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Jen Keane @zenbuffy
, 19 tweets, 4 min read Read on Twitter
Seeing a lot of "they're innocent til proven guilty" and "this means they are innocent" tweets about #Belfast today, so I thought I'd share what it was like being on a jury for rape and sexual assault.
I was the foreperson on a trial a short time ago, for a rape and sexual assault that happened approx. 2 years prior to the trial. As part of the process, the burden of proof was explained in detail to the jury members, as was our duty in relation to this.
In many cases, balance of probabilities is good enough - i.e. if it seems more likely that scenario A happened than scenario B, you can return in favour of scenario A.

This is not the case for serious crimes, such as rape and sexual assault.
These cases must be proved beyond reasonable doubt, which means that if a lawyer can introduce some reasonable doubt, you are instructed to afford the benefit of this doubt to the accused.
This is how, sometimes, you can end up feeling like you are obliged to vote for Not Guilty, even if you personally feel like the defendant is actually guilty, because of issues with evidence and reasonable doubt.
I don't know if this is what happened in that jury room. Only the jury themselves know that.

But I also want to particularly highlight that it's not a verdict of "innocent".

Innocent is not the opposite of guilty in the context of the courtroom.
And just because a lawyer somewhere managed to introduce some reasonable doubt does not mean that a defendant is innocent. It merely means that "beyond reasonable doubt" couldn't be fulfilled.

This does not mean a thing didn't happen.
In the trial I sat on, I had to be recused right before deliberations due to travel, and the trial running longer than scheduled (I had warned the judge in advance, but was sworn in anyway). I did find out the result though, in the media, some months later.
The jury couldn't reach a verdict on the rape charges. I sometimes wonder how that might have been different if I had been in the room.
And I often think to myself about my feelings during that case. About how I felt quite sure that the defendant had done the things he was accused of, but that I knew I would have had to return Not Guilty for at least one of the rape charges because of the reasonable doubt.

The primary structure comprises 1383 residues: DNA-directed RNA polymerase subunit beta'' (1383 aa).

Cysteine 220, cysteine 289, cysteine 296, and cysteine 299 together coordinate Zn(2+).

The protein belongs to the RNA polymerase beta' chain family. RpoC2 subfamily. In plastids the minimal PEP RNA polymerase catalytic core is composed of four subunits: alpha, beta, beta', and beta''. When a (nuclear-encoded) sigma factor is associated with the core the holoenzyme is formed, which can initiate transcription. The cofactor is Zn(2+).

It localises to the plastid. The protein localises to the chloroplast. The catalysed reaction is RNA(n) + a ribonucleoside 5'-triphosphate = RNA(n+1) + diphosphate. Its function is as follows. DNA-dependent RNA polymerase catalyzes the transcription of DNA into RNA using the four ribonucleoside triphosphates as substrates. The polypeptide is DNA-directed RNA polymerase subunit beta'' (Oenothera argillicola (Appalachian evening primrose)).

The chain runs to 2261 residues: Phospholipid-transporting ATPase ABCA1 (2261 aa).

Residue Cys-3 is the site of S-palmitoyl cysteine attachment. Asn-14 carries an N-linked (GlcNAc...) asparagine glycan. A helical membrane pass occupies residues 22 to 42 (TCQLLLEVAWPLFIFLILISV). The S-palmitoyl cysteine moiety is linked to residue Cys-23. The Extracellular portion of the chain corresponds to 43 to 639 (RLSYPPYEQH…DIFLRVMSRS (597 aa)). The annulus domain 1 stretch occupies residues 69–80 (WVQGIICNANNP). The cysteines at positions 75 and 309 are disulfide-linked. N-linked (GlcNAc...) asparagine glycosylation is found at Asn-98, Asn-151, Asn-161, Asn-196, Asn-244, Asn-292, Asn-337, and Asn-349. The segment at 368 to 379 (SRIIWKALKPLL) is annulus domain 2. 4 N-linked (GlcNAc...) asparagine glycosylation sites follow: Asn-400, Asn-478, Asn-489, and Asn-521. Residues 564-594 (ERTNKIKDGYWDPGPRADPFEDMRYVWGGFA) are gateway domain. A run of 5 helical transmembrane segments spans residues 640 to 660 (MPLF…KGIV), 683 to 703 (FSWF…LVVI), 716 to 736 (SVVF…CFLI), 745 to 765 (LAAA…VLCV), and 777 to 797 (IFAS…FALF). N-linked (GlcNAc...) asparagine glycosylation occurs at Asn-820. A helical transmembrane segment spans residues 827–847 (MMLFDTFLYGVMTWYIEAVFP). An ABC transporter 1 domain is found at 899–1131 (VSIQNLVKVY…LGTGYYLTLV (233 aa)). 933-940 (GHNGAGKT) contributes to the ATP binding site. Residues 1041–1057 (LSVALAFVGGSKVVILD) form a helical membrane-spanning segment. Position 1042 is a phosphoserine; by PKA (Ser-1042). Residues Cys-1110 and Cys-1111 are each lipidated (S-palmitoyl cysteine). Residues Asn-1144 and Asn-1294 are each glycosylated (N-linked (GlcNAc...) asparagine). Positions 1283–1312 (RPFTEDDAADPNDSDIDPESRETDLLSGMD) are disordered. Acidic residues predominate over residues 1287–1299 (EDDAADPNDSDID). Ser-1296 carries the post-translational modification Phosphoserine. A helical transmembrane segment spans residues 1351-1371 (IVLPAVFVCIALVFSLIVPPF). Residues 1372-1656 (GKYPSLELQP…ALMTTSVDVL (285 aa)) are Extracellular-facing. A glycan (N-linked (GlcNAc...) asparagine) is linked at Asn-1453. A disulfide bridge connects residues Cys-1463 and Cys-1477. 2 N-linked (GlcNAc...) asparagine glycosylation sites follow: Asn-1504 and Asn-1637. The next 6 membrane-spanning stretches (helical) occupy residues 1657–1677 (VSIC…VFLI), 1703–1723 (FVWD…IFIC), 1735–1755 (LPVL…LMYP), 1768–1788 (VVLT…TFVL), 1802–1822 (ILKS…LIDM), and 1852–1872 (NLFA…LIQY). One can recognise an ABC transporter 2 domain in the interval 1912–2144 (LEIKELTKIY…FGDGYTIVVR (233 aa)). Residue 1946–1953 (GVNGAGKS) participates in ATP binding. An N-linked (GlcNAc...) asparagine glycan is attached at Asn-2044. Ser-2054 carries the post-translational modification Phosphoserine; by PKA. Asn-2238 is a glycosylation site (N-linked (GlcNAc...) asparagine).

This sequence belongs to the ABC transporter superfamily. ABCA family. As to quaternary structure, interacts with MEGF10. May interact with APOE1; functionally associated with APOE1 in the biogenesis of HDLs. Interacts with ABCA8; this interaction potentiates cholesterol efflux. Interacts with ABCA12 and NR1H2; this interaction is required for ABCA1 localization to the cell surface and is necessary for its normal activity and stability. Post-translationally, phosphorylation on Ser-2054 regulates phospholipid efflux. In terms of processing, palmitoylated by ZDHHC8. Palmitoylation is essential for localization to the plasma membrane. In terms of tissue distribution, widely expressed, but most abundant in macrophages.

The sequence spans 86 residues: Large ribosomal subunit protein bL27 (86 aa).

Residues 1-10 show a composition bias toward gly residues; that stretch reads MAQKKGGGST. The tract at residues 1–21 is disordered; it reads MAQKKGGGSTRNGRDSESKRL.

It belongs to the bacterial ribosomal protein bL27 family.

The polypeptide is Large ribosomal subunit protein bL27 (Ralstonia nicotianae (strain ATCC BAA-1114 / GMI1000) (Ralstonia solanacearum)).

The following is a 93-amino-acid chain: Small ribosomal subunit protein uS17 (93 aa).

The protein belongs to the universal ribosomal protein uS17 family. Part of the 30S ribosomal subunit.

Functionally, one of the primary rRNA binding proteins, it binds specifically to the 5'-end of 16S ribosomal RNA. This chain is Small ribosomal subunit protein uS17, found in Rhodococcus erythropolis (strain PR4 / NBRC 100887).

I do not think he was innocent. I still don't think he was innocent.

That's why Not Guilty doesn't always mean innocent.

That's why "beyond reasonable doubt" means that women sometimes go through all this, and end up without a conviction, but can still be telling the truth.
Being on a jury for a rape trial, I saw first hand how difficult it was for the victim to recount her experiences. It was difficult to hear, difficult to watch some pieces of video evidence, etc. But I was aware that my discomfort was nothing to what she experienced.
I watched her break down on the stand. I watched the emotion pour out of her. I watched her hide her face as we were shown videos and photos.
With everything that we saw and heard, with everything that this man showed us about his character, I can't believe that she would, for any reason, have taken this action frivolously.
He seemed controlling, abusive, manipulative. He lied, deleted texts, likely drugged her, etc. I firmly believe he did these things.

But that tricky "reasonable doubt" provision means that it's not really about what I felt or believed, it's about the evidence and the case.
It was an incredibly difficult time, a lesson in attempting to separate my feelings and my obligation as a member of the jury to do the thing right.

It was nothing compared to what she went through. Nothing.
I believe that the DPP, at the time of sentencing, indicated they would try to prosecute again for the rape charges (as he was found guilty on some sexual assault charges related).

I shudder to think of that woman, having to do it all over again.
And as ever, I can't help but loop right back to "why would she put herself through this frivolously".

She had nothing to gain here. They spent days tearing her apart on the stand. Tearing apart everything she said, did, etc. What for, if not because she needed justice?
I asked myself this more than once. In the several weeks I spent on that jury, I never could come up with a single satisfactory reason why she would have gone to court, subjected herself to this, had her life picked through with a fine tooth comb, other than that he did it.
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